For many people, when they think of an electric vehicle (EV), they think of something that is slow, plodding, and maybe a tier above a golf cart when it comes to design and functionality. The truth, however, is quite a bit more complex and deep. EVs have dramatically improved over the last 20 years, to the point they might be a viable used car for you. Here’s a look at why you should consider an EV for your next ride.
First, however, there’s a couple of obvious differences between an EV and what you are used to buying. Pop the hood, and there’s no engine block, cylinder heads, or intake manifold there. An electric car has no internal combustion engine, but relies on a powerful electric motor and large capacity battery for motivation. The upside as a commuter vehicle is reduced operating costs, zero engine noise, and zero at-vehicle emissions. The downsides have typically been limited range, less-than-impressive interiors, and all the speed of a kid’s Power Wheel. However, times have changed…
Leading the Charge
Tesla dominated automotive headlines with neck-snapping acceleration on every new model released. As of this writing, the current leader is the Model S P100D, with a super car crushing 2.3 seconds in 0-to-60 testing, according to a recent test in Motor Trend. Keep in mind, this is a 5-seat electric sedan, not a 2-seat high-end Ferrari.
“It is smooth, quiet, and very responsive,” said Doug George of his 2013 Tesla Model S. “And also stupid fast.”
The Nissan Leaf  is seven seconds slower to 60 mph, but that’s on par with other cars in its class, such as the Toyota Corolla . The Chevy Bolt splits the difference between race car and slug, at a very acceptable 6.5 second run. That’s dead even with the much sportier Honda Civic  Si.
Potential owners often cite range anxiety as a concern, as the Nissan Leaf can travel just over 100 miles per charge, while the new Chevy Bolt can travel 238 miles. This doesn’t stack up well compared to a similarly sized, gas-only car like the Honda Fit , which can hit 370 miles on one tank. EV owners say “range anxiety” is really a thing.
“The car gives you really good information on available range in the current driving conditions,” said George. “If you run out of charge, you probably weren’t paying attention. [With electric vehicles] these days, long distance travel is very easy.”
Range anxiety should disappear entirely as the number of public charging stations increases. According to the Department of Energy , there are currently over 15,000 electric charging stations in the U.S., and over 40,000 public outlets available at hotels, restaurants, and stores. Those numbers are increasing every year, but the main benefit of not hitting the gas station is being able to charge at home.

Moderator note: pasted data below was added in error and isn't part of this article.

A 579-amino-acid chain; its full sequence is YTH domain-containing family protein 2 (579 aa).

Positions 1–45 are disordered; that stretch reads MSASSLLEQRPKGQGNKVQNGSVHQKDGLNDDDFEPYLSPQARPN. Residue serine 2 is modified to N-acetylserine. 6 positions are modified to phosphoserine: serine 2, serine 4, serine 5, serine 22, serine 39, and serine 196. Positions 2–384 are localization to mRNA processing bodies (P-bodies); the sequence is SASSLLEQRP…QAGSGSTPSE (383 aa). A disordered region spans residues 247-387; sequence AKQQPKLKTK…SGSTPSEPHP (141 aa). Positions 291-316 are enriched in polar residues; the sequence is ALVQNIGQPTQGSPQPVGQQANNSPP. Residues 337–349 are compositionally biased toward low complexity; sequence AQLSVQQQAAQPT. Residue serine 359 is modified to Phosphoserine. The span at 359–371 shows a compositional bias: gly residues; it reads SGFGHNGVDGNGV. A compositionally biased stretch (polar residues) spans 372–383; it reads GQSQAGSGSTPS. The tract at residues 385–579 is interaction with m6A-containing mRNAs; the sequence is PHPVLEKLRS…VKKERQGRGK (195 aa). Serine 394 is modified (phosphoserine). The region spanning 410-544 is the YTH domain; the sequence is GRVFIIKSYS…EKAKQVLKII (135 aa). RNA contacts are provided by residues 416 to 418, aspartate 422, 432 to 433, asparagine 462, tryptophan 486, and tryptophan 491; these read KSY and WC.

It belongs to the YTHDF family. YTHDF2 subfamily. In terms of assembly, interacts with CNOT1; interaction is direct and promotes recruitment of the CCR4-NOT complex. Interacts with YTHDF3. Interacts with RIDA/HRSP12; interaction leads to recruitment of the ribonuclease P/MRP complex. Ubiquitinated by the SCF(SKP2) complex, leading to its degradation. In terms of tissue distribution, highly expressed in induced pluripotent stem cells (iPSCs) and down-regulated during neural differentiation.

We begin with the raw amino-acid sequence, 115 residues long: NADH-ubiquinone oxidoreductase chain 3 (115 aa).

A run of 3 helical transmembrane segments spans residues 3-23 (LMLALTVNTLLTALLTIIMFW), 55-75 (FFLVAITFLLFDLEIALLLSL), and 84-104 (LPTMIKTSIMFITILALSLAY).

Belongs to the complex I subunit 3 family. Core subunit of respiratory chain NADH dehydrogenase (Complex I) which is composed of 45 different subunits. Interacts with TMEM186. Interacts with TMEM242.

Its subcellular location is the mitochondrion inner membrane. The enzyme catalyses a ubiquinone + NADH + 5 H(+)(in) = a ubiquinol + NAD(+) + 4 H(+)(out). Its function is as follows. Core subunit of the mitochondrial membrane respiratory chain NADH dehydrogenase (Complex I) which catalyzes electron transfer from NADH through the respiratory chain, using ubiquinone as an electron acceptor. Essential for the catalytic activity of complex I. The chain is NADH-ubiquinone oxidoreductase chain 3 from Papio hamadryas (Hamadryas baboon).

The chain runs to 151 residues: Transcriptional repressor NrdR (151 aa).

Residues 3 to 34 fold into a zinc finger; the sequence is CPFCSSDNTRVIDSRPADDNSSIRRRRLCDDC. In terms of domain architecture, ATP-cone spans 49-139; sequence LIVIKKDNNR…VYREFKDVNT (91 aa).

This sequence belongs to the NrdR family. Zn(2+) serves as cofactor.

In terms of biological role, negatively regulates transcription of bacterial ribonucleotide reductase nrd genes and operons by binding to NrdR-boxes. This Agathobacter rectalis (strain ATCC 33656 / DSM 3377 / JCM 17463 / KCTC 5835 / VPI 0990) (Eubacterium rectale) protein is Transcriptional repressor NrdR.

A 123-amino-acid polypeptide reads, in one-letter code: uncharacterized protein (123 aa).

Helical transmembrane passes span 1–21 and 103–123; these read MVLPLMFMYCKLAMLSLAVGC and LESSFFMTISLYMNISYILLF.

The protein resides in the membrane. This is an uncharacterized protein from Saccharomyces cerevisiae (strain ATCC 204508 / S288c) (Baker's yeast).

“It’s a mindset shift to think about filling up, or charging up, in a different way,” said Zachary Lefevre, President of Meo Electric, an EV infrastructure company. “We’re looking at a future where you never have to go to a dedicated fueling station. The whole equation of gas stations just disappeared because you’re going to have to eat at some point, and if you charge while you eat, you can continue on your road trip.”
Jigawatts of Savings
Great, so electric vehicles are now convenient enough for everyday use, but do they really save you money? Let’s do the math. The average cost of gas in the United States currently hovers at an unusually low $2.00 per gallon, and the average mpg vehicle on the road in the U.S. runs 23.6 mpg, according to the Washington Post. That means $2.00 will get you 23.6 miles on gas.
For an EV, fuel is a bit cheaper. The average cost of electricity in the U.S. is $0.12 per kWH. This doesn’t mean much until you figure that the Leaf has a 30 kWH battery, so “fill-up” costs just over three and a half bucks. Granted, you can’t drive as far compared to a gas car, but the cost savings are still there. Since that $3.60 buys you 107 miles of range, your $2 of “fuel” from the comparison above will buy you just over 58 miles of travel on electricity. Just in fuel costs alone, the EV is less than half the price per mile, and there’s no spark plugs, oil, filters, and associated maintenance costs. Factoring ongoing costs, you can’t afford not to buy an EV.